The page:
“But, as I got older and older and older, I started to figure out other ways that I could beat Father Time by putting in more time on my game and on my craft. But mostly on my body and my mind. I feel like if my mind can stay as fresh as it possibly can through a grueling up-and-down NBA season — which it is — then my body is going to be able to try and perform at the highest level. So, I’ve always wanted to maximize even the most out of my career and squeeze the most juice I can out of my career.

That level of investment in his body — financially, but more importantly with time and energy — has made his fitness routine a legend around the league. It’s the reason he is still an All-NBA-level player when the rest of his draft class — Carmelo Anthony, Chris Bosh, Dwayne Wade, Kyle Korver, David West, Steve Blake, Kirk Hinrich — have hung up their sneakers.

“LeBron is taking care of himself so well that he’s been able to play a bundle of games for a lot of years. And that’s what he takes,” said Spurs legend Gregg Popovich. “But he gets credit for taking care of himself and being able to be out there. The way a lot of players don’t even come close to. His commitment to the game and to what he has to do, has allowed him to be in this position.”

LeBron has made fitness and recovery a core part of his daily routine. That commitment to his body means he works out at least five days a week even in the slow weeks of the offseason. Get close to the season and into the grind and it’s seven days a week.

These are not ‘I’m going to jump on the elliptical and get in a little cardio’ workouts, these are specially designed HIIT workouts with his personal trainer, Mike Mancias, that target on different days his core, legs, upper body and other areas, plus mixes in yoga and stretching, and then a recovery program. It is holistic and includes a diet low on refined sugars but with enough carbs to fuel his workout and play.

All that doesn’t even include his pregame stretching and workout routine.

LeBron puts his money into maintaining his conditioning — his business partner and friend Maverick Carter once said LeBron spends about $1.5 million a year on not just trainers and a personal chef, but equipment such as cryotherapy chambers, hyperbaric chambers, NormaTec leg boots, and much more.

Does LeBron have a go-to cheat? Wine. But he’s earned it.

Players don’t reach the NBA, or especially, stick around, without an impressive commitment to fitness. Plenty of players enter the league with bad habits that, by season three or four, they figure out they have to dump if they are going to stick around (and get paid). LeBron’s focus, consistency, and relentlessness is on another level, and it is what has him as the best player the league has ever seen in his 20th season, at age 38. Nobody has ever played this well, this long.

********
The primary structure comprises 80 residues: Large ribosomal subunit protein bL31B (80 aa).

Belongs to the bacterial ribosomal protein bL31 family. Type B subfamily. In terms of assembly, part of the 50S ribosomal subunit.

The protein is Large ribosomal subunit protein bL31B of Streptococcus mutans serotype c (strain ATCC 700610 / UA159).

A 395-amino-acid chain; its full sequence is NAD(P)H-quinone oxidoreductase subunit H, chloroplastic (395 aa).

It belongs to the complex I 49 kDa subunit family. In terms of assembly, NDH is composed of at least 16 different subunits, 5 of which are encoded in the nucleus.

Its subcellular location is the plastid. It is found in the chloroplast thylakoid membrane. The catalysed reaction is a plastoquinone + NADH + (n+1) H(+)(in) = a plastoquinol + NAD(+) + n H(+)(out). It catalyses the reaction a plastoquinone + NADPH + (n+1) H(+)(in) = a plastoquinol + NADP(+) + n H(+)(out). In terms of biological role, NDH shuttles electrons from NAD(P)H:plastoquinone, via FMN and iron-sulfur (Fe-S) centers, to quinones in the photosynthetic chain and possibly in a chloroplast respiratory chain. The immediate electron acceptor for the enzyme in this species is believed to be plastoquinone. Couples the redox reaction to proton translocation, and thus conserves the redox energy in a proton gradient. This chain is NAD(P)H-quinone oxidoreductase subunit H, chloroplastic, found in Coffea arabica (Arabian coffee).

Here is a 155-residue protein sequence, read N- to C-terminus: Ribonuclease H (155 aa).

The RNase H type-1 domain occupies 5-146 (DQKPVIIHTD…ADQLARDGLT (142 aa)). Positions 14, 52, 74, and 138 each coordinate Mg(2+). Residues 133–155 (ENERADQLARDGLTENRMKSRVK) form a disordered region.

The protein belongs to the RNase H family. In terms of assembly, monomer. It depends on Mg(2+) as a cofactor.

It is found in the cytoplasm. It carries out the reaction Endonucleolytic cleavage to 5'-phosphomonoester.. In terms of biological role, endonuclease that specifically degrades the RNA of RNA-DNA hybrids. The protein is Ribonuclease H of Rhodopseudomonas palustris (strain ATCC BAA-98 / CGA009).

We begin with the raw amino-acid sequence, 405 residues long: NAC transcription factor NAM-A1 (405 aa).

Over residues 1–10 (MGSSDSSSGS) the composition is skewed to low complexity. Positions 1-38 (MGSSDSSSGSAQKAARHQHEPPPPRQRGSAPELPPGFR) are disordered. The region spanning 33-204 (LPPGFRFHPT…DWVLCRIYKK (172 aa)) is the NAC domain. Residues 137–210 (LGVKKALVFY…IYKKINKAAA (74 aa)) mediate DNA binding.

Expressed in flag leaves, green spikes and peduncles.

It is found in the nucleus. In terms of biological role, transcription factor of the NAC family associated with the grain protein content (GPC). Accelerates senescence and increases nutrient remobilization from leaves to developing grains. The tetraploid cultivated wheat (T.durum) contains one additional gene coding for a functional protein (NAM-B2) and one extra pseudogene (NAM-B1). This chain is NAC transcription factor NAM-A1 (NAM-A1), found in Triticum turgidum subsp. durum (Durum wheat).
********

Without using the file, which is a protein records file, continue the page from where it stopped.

“I think he’s gonna have the greatest career of all time,” Sixers coach Doc Rivers said of LeBron. “I think he’s already had it, you know, and I think Michaels the greatest of all time. But that doesn’t take anything away from LeBron. LeBron has had the greatest career.”

And he put in the work to get there.

On fringe of rotation, Sixers guard Korkmaz reportedly requests trade

NBA: JAN 17 76ers at Clippers
Brian Rothmuller/Icon Sportswire via Getty Images
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Last season, Furkan Korkmaz was a regular part of the 76ers rotation — he played in 69 games, started 19, and averaged 21 minutes and seven shot attempts a night.

With De'Anthony Melton added to the rotation this season, Korkmaz has played in 25 games (less than half of the team’s games) at 10.2 minutes a night when he does get in, and he averaged 3.1 shots per game. Korkmaz wants to be somewhere he is wanted and used and has requested a trade, reports Keith Pompey at the Philadelphia Inquirer.

Sources have said the Turkish player has requested to be traded before Thursday’s 3 p.m. trade deadline. Asked about it, Korkmaz would only say he “would not confirm nor deny it.”

Sixers president of basketball operations Daryl Morey didn’t immediately respond to a text message asking if Korkmaz asked to be traded. But sources have said Korkmaz was informed the Sixers will try to package him in a deal.

Korkmaz is not the only 76ers whose name comes up in trade conversations, wing defender Matisse Thybulle also has drawn trade interest. The Sixers are looking for a backup point center for their playoff run.

Korkmaz, 25 and in his sixth NBA season, is a career 35.4% shooter from 3 at the guard spot, but his competent shooting has not made up for limited playmaking and poor defense at the NBA level. The Sixers went out and got an upgrade this offseason in Melton.

Korkmaz makes $5 million this season and has a fully-guaranteed $5.4 million on the books for next season. A fair price if a team believes the Turkish guard can help their guard rotation, but the market for him is likely limited.

Still, it’s another name to watch in Philadelphia as we move toward Thursday’s trade deadline.